Two empires clash while spiritual forces from the ancient past enter the world of the living.
Behind him lay the dry sands of the plain, scorched by the desert sun. A pillar of smoke drifted horizontally across the horizon; black, bleak, whispering ashes of the charred life that once was but never to be again. In front of him lay a simple oasis of yellow grass and foreign brown bushes, huts scattered about in a circular fashion, the largest of them lay within the center of these huts. A poor people. Maybe even a nomadic people, for certainly there was no water around to sustain them. On the horizon beyond this miniscule outcropping of civilization, a mirage of mountains rippled in the heat.
“They do not respond, your majesty.” The soldier beside him spoke.
“Do they speak our language?” He replied.
“No, they do not. But their eyes say plainly that they know of us. Who could mistake us?”
King Phaethon smiled then, his dark eyes shifting from the village to the army that stood before him. Ten thousand strong they had begun two fortnights ago, and ten thousand strong they remained today. Their tracks led hundreds of miles from the north, and in its wake were left banners of violet and indigo, left to smolder in the foul ashes of smoke and dust. With every step his steed took, the larger his kingdom grew, and the more the nomads came to fear him.
“What says Simmian from the east?” The king turned to his soldier, his second in command, the winged messenger who watched where he could not: the loyal Paros.
“He has made stop at a waterfront, a short stream that they will follow south. No encounters from the last post,” Paros said without pause.
“Very well,” the king nodded, his eyes darting back to the village before him. There wasn’t a soul to be seen, and though these nomads deserved little of his attention, a chill shivered through the pulsing veins in his neck, gliding through his sharp jawline and tingling the ears bejeweled in gold rings. He closed his eyes for a moment and felt Paros looking at him.
Phaethon opened his eyes. “Do they resist?”
“They sit with their weapons in hand and refrain from speaking to us.”
Phaethon nodded with indifference. “Burn them.”
Paros bowed low upon his mount, his rusty umber hair falling in thinning curls over his scarred features. He was older than the king, a brilliant though ancient tactician, and a man that Phaethon knew he could place his dear life on. The dark eyes squinted as he watched the commander’s grey steed flecked with white bound quickly to the front lines. The voices were distant, but Phaethon’s ears were sharp. He heard the short commands Paros barked to a small group of ten who had been waiting patiently for the village’s fate. The grey steed circled and stomped in anticipation as Paros was handed a torch almost as long as the commander himself. A boy on the sands not older than fourteen, dodging the snorting horse, wavered with the lampstick and managed to set Paros’ torch sputtering to life. In an instant, an angry blaze roared to life.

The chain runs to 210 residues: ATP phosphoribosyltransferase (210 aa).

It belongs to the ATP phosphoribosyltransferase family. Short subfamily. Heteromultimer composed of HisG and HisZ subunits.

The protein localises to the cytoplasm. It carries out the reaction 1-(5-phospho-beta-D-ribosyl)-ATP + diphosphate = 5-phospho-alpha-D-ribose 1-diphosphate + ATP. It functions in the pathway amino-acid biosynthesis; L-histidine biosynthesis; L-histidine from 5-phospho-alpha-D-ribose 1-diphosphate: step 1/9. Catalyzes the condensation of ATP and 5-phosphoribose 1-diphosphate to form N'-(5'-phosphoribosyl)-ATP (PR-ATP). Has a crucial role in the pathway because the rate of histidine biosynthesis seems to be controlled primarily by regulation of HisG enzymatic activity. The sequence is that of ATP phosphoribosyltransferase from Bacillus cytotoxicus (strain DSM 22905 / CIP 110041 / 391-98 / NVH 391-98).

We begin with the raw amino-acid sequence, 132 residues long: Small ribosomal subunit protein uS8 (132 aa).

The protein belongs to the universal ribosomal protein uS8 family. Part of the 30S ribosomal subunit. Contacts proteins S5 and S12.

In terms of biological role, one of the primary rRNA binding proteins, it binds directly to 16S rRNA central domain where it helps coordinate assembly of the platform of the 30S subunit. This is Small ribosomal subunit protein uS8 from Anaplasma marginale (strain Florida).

Quickly, Paros waved his torch in a large arc, catching a united tent of ten sticks ablaze, and even before the last put forth its spit, the grey steed had started with the ten ebony steeds following at its heels. The dust rose high and moved quickly towards the village.
A thunderous bellow reverbed across the sand as Paros reached the village. Behind him, a thousand spears pounded the earth, a thousand swords clashed, a thousand bows beat together, ten thousand voices shouted the chant of Phaethon’s Army.
Now King Phaethon revealed the smallest hint of pleasure as his black eyes glittered in the sun high above him.
The eleven men followed each other in a gallop, holding their torches high and low as they thundered through the village. Rooftop after rooftop exploded in fire. Every bush caught aflame, every fence post and every cart trampled and set ablaze. Before the horsemen had completed their ring, the voices of the burning souls reached the ears of the king. In a moment, their cries reached the heavens. Those that dashed from their burning shelters received a bludgeon to their head and collapsed lifeless onto the sand.
“May Basith-ilim have mercy on your souls,” Phaethon said to himself, and lifted his head proudly.
A minute passed, and as the flames climbed higher in to the bright afternoon sky, the billowing black smoke became just another silent column of pitch in the desert.